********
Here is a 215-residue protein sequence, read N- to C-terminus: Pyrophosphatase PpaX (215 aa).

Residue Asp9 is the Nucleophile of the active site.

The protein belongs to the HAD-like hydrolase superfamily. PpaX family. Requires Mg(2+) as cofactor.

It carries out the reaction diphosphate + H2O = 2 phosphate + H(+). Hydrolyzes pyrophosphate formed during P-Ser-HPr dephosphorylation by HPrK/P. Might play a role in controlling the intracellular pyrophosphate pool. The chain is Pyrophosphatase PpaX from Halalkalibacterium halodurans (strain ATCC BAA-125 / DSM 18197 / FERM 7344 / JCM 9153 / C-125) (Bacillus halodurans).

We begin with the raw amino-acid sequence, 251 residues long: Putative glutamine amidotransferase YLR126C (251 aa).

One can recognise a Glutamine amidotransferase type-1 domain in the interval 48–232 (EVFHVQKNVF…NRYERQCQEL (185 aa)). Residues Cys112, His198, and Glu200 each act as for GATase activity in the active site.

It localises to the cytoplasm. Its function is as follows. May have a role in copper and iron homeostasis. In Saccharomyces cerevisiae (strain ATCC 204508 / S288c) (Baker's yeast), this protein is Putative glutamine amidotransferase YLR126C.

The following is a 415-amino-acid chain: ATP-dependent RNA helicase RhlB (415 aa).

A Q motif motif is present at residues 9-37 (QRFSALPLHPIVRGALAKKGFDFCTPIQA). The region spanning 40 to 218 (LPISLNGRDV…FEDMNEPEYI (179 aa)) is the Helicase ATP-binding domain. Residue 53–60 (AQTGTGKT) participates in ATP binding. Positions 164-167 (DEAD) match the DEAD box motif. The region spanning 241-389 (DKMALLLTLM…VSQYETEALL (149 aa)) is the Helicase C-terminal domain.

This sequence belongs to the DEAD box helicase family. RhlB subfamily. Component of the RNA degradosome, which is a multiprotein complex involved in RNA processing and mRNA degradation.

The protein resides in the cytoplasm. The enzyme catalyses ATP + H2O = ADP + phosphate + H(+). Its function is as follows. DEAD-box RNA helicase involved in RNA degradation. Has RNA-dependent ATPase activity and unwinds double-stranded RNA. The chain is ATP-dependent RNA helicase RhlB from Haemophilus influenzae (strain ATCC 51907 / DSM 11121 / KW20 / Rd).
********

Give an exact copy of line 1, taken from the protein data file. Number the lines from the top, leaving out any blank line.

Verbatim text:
Here is a 215-residue protein sequence, read N- to C-terminus: Pyrophosphatase PpaX (215 aa).